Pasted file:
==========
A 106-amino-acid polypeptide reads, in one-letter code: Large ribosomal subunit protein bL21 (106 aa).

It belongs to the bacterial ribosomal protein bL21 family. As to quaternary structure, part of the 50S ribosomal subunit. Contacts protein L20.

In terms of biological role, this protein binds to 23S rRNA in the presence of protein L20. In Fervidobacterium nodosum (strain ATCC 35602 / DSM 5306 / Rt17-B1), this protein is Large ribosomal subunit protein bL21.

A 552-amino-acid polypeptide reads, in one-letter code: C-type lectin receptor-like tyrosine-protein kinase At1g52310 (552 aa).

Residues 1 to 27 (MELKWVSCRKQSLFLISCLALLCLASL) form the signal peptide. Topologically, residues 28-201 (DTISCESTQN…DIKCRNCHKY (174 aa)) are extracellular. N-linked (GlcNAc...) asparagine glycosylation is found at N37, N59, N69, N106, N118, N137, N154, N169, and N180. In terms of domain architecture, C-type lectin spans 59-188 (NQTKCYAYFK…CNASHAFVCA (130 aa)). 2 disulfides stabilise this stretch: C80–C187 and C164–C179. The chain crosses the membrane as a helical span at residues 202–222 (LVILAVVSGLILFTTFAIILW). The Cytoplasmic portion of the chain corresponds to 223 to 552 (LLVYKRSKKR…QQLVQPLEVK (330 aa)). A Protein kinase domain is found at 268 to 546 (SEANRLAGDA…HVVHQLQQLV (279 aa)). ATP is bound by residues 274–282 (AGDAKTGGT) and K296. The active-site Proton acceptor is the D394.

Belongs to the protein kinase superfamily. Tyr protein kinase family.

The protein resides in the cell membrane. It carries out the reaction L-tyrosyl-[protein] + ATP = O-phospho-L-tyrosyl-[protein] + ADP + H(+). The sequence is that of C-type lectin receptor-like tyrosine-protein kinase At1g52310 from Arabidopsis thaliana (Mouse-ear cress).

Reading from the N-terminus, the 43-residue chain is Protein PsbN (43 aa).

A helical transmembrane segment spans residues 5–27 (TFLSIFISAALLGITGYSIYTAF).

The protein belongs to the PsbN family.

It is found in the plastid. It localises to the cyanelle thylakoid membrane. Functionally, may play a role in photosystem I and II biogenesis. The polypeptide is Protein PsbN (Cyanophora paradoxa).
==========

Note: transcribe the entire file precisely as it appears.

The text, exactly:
A 106-amino-acid polypeptide reads, in one-letter code: Large ribosomal subunit protein bL21 (106 aa).

It belongs to the bacterial ribosomal protein bL21 family. As to quaternary structure, part of the 50S ribosomal subunit. Contacts protein L20.

In terms of biological role, this protein binds to 23S rRNA in the presence of protein L20. In Fervidobacterium nodosum (strain ATCC 35602 / DSM 5306 / Rt17-B1), this protein is Large ribosomal subunit protein bL21.

A 552-amino-acid polypeptide reads, in one-letter code: C-type lectin receptor-like tyrosine-protein kinase At1g52310 (552 aa).

Residues 1 to 27 (MELKWVSCRKQSLFLISCLALLCLASL) form the signal peptide. Topologically, residues 28-201 (DTISCESTQN…DIKCRNCHKY (174 aa)) are extracellular. N-linked (GlcNAc...) asparagine glycosylation is found at N37, N59, N69, N106, N118, N137, N154, N169, and N180. In terms of domain architecture, C-type lectin spans 59-188 (NQTKCYAYFK…CNASHAFVCA (130 aa)). 2 disulfides stabilise this stretch: C80–C187 and C164–C179. The chain crosses the membrane as a helical span at residues 202–222 (LVILAVVSGLILFTTFAIILW). The Cytoplasmic portion of the chain corresponds to 223 to 552 (LLVYKRSKKR…QQLVQPLEVK (330 aa)). A Protein kinase domain is found at 268 to 546 (SEANRLAGDA…HVVHQLQQLV (279 aa)). ATP is bound by residues 274–282 (AGDAKTGGT) and K296. The active-site Proton acceptor is the D394.

Belongs to the protein kinase superfamily. Tyr protein kinase family.

The protein resides in the cell membrane. It carries out the reaction L-tyrosyl-[protein] + ATP = O-phospho-L-tyrosyl-[protein] + ADP + H(+). The sequence is that of C-type lectin receptor-like tyrosine-protein kinase At1g52310 from Arabidopsis thaliana (Mouse-ear cress).

Reading from the N-terminus, the 43-residue chain is Protein PsbN (43 aa).

A helical transmembrane segment spans residues 5–27 (TFLSIFISAALLGITGYSIYTAF).

The protein belongs to the PsbN family.

It is found in the plastid. It localises to the cyanelle thylakoid membrane. Functionally, may play a role in photosystem I and II biogenesis. The polypeptide is Protein PsbN (Cyanophora paradoxa).